There is a reason the public heads to a hospital when there's a mass emergency. Hospitals are built and staffed to handle just about anything through an all-risk approach to disaster planning.
All-risk approaches work for more than just emergency management systems. They work for pest management as well. An all-risk-ready integrated pest management (IPM) program can protect a health care facility and its patients from all kinds of pests while minimizing the need for chemical treatments.
The IPM approach
Instead of reacting with chemical treatments, IPM takes a proactive approach to facility maintenance and sanitation that can keep infestations from popping up. IPM plans work well in hospitals and health care facilities because they do not rely solely on chemical treatments — chemicals are only used as a last resort, and then only in highly targeted treatments.
The approach is much greener, a feature hospital leaders look for in their pest management programs. In fact, 97 percent of health facilities professionals indicate that sustainability is important in their pest management programs in a survey of Association for the Healthcare Environment members conducted earlier this year by Atlanta-based Orkin LLC and scheduled to be released by Orkin later this year.
But, most importantly, an IPM approach is effective. An IPM program can deter the most common pests — ants, flies, cockroaches and rodents — from getting in and creating problems inside a hospital. These pests are important to keep out because of the diseases and germs they can bring into a facility.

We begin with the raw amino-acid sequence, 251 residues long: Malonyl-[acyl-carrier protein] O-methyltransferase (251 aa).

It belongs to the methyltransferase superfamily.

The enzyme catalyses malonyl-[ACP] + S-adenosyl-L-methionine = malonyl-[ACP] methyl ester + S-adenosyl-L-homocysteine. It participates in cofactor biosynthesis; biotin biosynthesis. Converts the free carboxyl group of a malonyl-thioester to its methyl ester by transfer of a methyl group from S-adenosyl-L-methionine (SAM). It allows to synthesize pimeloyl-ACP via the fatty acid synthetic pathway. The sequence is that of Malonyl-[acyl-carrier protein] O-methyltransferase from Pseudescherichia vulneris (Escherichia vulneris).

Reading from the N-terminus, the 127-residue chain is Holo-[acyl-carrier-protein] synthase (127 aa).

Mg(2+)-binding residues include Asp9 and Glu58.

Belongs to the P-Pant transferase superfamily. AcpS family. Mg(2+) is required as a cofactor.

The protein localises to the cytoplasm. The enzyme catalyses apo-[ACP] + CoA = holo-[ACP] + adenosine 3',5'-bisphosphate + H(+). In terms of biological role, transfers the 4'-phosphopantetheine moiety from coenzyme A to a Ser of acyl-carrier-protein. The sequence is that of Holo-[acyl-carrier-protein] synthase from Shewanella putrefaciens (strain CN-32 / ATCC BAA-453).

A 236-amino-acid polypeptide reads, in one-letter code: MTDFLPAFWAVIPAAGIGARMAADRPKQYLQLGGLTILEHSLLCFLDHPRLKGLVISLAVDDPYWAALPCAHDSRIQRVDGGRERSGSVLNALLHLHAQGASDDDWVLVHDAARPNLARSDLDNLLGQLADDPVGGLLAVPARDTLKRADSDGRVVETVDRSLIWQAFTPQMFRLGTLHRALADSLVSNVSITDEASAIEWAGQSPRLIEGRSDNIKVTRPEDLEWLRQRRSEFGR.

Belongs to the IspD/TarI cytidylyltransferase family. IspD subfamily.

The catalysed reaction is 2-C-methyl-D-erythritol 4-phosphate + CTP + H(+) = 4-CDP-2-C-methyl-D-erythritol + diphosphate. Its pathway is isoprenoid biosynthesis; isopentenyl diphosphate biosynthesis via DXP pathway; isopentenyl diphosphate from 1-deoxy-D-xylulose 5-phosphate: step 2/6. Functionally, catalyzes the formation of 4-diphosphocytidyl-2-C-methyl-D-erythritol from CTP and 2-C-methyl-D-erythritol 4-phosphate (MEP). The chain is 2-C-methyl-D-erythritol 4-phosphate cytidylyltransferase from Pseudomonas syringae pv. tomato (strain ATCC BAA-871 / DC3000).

Cockroaches and ants can pick up and transfer harmful bacteria, and cockroaches leave droppings that can cause asthma attacks for some people. Flies spread microorganisms and disease-causing organisms everywhere they land.
Then there are rodents, which tend to be of particular concern in the colder months as they fight to get indoors to regulate their body temperatures. Once inside, they have the potential to cause serious health problems among the sick and healthy alike. According to the Centers for Disease Control and Prevention, rats and mice are known to spread more than 35 diseases worldwide that are related to Salmonella, Hantavirus and even Escherichia coli.
There are several hot spots in hospitals in which these pests will try to establish their presence with authority. But each hot spot has an IPM approach that can keep it under control.
Health facilities professionals should follow these IPM procedures to help prevent pest problems:
Outdoors. While it might not be at the top of a facilities professional's mind during the cold months, winter is the perfect time to review landscaping plans around the building. Fragrant and brightly colored flowers in bloom can entice bees and other flying pests, so planting fewer of them should be considered. Grassy areas and large amounts of mulch should also be avoided because they make for hiding spots that allow pests to nest and multiply before finding a way inside a building. If possible, a two-foot gravel strip should be added between bushes and a facility's walls because this deters rodents that use shrubbery to cover their movements around a building.
Facilities professionals also should regularly inspect parking lots and sidewalks to ensure that they are clean of any trash or standing water that can attract pests to the area. Dumpsters should be cleaned and rotated on a regular basis to keep rodents and insects from making them a home.